Audit

Frequency: Weekly
Time Required: 5 minutes

Auditing a Revit model scans, detects, and fixes corrupt elements in a model. You perform this task when you first open a model.  You will not receive any feedback on what elements have been changed, though. I personally have always had it work, and if a model crashes, you should always audit when reopening, along with detaching from central.

The window will pop up telling you that it will take a long time, but I’ve never noticed that it takes more than a few seconds extra.

Clean up views

Frequency: Weekly
Time Required: 5-15 minutes

Too many extra views in your model make project browser navigation difficult and eventually can slow down your model. A period purge of working views is a good way to help keep a neat and tidy model.

  • You should inform all team members that you will be regularly deleting unnamed views and views that do not have a view template assigned, so if they create a working view that they would like to keep, they need to rename it to something descriptive and assign a working view template to those views.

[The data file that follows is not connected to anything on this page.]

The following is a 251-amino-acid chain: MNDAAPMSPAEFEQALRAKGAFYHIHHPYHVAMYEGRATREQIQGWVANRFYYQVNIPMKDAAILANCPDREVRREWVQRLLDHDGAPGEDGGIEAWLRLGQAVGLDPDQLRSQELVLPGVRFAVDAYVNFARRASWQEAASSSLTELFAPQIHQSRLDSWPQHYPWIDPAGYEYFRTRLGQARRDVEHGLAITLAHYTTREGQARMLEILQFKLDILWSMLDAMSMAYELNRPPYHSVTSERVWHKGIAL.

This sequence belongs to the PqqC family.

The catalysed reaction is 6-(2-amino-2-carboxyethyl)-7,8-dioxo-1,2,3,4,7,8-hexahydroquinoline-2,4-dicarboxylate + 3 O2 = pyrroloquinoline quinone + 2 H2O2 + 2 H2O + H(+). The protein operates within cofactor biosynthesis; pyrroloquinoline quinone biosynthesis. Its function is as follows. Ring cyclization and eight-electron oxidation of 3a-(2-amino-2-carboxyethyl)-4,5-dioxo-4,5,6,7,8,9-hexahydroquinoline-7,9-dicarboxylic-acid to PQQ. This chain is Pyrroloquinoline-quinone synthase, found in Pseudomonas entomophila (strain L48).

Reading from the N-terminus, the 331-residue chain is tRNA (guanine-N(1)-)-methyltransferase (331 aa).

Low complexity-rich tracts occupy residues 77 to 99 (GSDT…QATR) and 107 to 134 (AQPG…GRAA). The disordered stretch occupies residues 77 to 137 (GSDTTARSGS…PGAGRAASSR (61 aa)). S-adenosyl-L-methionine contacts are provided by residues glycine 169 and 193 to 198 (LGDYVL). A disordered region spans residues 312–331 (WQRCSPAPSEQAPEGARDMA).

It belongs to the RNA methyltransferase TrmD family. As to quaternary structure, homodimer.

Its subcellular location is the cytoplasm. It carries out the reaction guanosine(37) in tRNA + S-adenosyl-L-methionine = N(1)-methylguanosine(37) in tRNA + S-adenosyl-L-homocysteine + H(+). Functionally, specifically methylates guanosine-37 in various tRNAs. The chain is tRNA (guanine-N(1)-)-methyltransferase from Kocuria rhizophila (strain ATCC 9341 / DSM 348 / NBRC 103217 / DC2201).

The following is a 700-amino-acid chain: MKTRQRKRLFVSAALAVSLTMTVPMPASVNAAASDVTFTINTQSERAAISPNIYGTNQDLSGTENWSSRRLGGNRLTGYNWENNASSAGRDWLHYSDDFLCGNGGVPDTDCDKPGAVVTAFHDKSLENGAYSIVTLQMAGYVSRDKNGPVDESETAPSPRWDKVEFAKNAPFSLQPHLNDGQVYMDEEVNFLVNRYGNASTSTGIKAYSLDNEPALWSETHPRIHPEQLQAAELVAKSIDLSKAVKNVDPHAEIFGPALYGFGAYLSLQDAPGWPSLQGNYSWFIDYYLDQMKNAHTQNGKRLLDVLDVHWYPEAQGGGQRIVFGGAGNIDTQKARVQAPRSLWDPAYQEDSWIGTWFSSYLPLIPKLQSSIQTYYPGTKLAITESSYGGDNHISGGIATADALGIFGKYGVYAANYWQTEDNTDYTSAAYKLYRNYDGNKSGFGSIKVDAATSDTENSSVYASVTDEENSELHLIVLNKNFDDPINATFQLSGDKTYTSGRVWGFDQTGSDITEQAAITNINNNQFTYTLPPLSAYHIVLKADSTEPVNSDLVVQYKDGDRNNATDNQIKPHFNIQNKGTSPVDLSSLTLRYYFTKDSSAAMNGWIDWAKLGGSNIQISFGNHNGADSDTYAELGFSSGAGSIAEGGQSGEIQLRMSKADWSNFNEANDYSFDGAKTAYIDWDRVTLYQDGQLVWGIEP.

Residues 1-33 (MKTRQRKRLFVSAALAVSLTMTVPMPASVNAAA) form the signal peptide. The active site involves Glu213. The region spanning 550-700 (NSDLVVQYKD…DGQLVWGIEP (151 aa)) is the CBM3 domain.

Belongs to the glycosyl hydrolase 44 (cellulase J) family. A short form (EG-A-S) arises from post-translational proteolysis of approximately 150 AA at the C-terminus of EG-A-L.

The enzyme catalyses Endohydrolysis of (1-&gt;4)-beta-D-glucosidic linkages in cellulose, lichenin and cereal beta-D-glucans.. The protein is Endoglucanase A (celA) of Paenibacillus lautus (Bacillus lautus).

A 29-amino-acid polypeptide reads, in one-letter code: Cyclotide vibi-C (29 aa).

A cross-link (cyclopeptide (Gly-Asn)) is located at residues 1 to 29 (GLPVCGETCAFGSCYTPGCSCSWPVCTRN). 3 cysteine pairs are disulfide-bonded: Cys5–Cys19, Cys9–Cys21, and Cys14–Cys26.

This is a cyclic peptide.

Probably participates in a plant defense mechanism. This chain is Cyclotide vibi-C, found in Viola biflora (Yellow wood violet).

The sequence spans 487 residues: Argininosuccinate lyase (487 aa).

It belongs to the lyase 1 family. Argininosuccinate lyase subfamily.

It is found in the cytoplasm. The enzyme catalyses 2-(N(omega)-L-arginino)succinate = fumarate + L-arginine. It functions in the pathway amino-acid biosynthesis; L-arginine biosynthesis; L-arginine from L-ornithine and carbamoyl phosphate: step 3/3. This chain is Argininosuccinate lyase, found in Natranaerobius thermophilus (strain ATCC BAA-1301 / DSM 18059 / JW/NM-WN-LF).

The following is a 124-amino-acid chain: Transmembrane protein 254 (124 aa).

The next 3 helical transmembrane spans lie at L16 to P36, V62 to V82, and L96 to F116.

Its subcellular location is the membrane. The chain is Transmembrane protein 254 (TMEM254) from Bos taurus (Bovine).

• The following views should be deleted from the model regularly:
    • Sections (i.e. Section 1, Section 5, Section 128)
    • Elevations (i.e. Elevation 1 – a, Elevation 5 – c)
    • Plans with “Copy” on the end of the name
    • Callouts with “Callout X” at the end of the view name
    • Schedules with the word “Copy” in the name

Review and resolve warnings

Frequency: Weekly/as needed
Time Required: 5-30 minutes

Every Revit model will have some warnings and some can be ignored (the general price of working in Revit) but many can cause issues with speed, stability and accuracy. To reduce their impact on your model they should be periodically reviewed and resolved where possible. You should export the warnings to make it easier to review them. The warnings are exported as an html file that can be opened in any internet browser.